My Pick is Our Prime Minister – A Conservative Response

Initially, I would very much like to echo Max’s initial point for ‘Labour 2024’ chances: they have a very, very strong opportunity.

The pandemic has already been highly politicised and will certainly continue to be; in terms of making an incumbent look bad, COVID has been a gift for any opposition. The only saving grace will be that it has happened right at the start of Johnson’s tenure. As we have all learned recently, it’s impossible to project one year into the future, never mind three.

Let’s turn to the leader.

1. Rishi?

A glowing review from my Liberal colleague, and with good reason. An incredibly competent professional, the positive impact he has made on the COVID response is hard to understate.

But I must agree with the final point Max made. I cannot possibly see how, at present, Rishi could be leader in 2024. We have forked out eye-wateringly large sums over the past year (for very good reason) and this must be repaid. This means cuts, and this means the tory party being known as ‘the nasty party’ again. The face of this? Chancellor Sunak.

2. Chalk?

I’ll be honest, I do not know much about Alex Chalk. I’m not sure how many others outside of Cheltenham do, either.

Perhaps, this may be the start of a trajectory that takes him to #10, but I cannot see that trajectory putting him there in 2024.

3. Truss?

Of the three, Truss might just be the best option.

Painted as “waging war on woke”, I think she may prove to be a very popular candidate with the general public. Furthermore, coming from a left-wing background, she may be able to take some of those erring between red & blue, under her umbrella.
Not only that but she also highly capable. Her work as International Trade Secretary has not gone unnoticed.

Although I have very little time for the majority of the ’woke’ agenda, I think her stance maybe her undoing (right now). She may be very popular with the public, but she may be a risk too far for the levers within Whitehall. I’m not sure they have the stomach.

My pick?

I am afraid that I am going to be boring: my pick is the Prime Minister.
The PR machine of the state will start to purr with the (hopefully) good news of the British vaccination effort, that is some months ahead of most others. The news cycles of 2021 will still be dominated by COVID, but I think these cycles are ones that Johnson & Co. may relish.

If the PM can compound this with some post-Brexit economic success — and, perhaps, put off the fiscal recoup until after the 2024 election — the ship may just steady to an even keel.

Even keel or not, my money is on Labour.

Written by Cheif Conservative Writer, Alexander Dennis

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2024 is a World Away – A Labour Response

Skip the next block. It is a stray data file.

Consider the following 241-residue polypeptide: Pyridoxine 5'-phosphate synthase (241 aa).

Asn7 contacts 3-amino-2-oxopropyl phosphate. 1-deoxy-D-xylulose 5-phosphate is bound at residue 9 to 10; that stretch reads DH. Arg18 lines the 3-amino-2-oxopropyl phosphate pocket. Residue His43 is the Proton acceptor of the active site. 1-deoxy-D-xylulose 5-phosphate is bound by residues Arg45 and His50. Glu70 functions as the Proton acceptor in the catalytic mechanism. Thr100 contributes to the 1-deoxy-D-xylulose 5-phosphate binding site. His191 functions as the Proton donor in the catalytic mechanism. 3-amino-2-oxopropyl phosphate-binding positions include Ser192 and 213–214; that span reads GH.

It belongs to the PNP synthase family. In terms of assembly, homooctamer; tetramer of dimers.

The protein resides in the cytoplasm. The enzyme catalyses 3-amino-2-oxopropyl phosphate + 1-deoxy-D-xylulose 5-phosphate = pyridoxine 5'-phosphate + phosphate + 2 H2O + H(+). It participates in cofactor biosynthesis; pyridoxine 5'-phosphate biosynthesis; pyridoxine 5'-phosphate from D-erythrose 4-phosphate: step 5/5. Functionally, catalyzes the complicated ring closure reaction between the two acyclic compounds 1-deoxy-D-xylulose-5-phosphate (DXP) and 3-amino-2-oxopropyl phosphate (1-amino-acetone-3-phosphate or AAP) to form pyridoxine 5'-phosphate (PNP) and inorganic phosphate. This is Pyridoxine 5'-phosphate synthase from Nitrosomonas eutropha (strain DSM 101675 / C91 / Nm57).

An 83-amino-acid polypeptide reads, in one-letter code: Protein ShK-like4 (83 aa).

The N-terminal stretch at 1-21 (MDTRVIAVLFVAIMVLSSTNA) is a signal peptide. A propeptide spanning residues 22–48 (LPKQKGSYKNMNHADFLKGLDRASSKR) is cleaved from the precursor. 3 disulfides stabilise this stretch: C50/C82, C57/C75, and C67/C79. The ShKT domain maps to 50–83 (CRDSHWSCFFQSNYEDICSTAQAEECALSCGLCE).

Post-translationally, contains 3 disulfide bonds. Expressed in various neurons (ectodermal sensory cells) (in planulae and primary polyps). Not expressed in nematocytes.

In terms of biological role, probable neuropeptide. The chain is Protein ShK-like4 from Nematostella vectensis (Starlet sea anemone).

This article makes some strong points. I agree that Starmer certainly has a chance in 2024, but his record so far makes a Labour majority seem unlikely. And part of this is down to his inability to unite the party. Instead, Starmer has taken a divide and conquer approach. The ‘purging’ of Corbynites has already resulted in a funding crisis for Starmer’s labour.

Despite the launch of ‘charm offensive to win back wealthy donors’, private individuals contributed only around £200,000 since April 2020. This is small in comparison to Corbyn’s first 244 days in charge, where the Labour Party received £5.1 million from trade unions alone. If this trend continues, Labour finances could be in serious trouble by 2024, a direct result of the alienation of trade unions and Labour’s core membership under Starmer. Notably, Unite has not donated to Labour since Starmer became leader. Thus, Starmer must either attempt to win back some of Labour’s core or instead do better at wooing big business. 

In my opinion, 2024 is too far away to make any guesses about Johnson’s successor. However, I agree that Sunak’s future is troubled. Despite Eat Out To Help Out’s success at the time, many will now perceive the policy as short-sighted, given the enormity of the second wave. Equally, some of Sunak’s proposed tax hikes have already faced bitter criticism.

Written by Guest Labour Writer, Brian Byrne

Max Anderson
Publisher/Founder at Point Of Information | Website

I am currently in my second year of reading Politics at the University of Exeter. My first interaction with politics was at the tender age of four years old.

Alexander Dennis
Political writer | Website

Hello, I’m Alexander Dennis, and I am going into my third undergraduate year at the University of Exeter. I study Politics & International Relations, with a possible year abroad hanging in the balance. My particular interest in politics really started in early 2016: yes, it was ‘Brexit’. I was at once intrigued, and confused, by something so critical. From that baptism, I have become somewhat addicted to political discussion, intrigued by issues ranging from drugs policy to taxation. So I followed my nose: I applied for a degree in the subject.

Brian Byrne
Guest Labour Writer | Website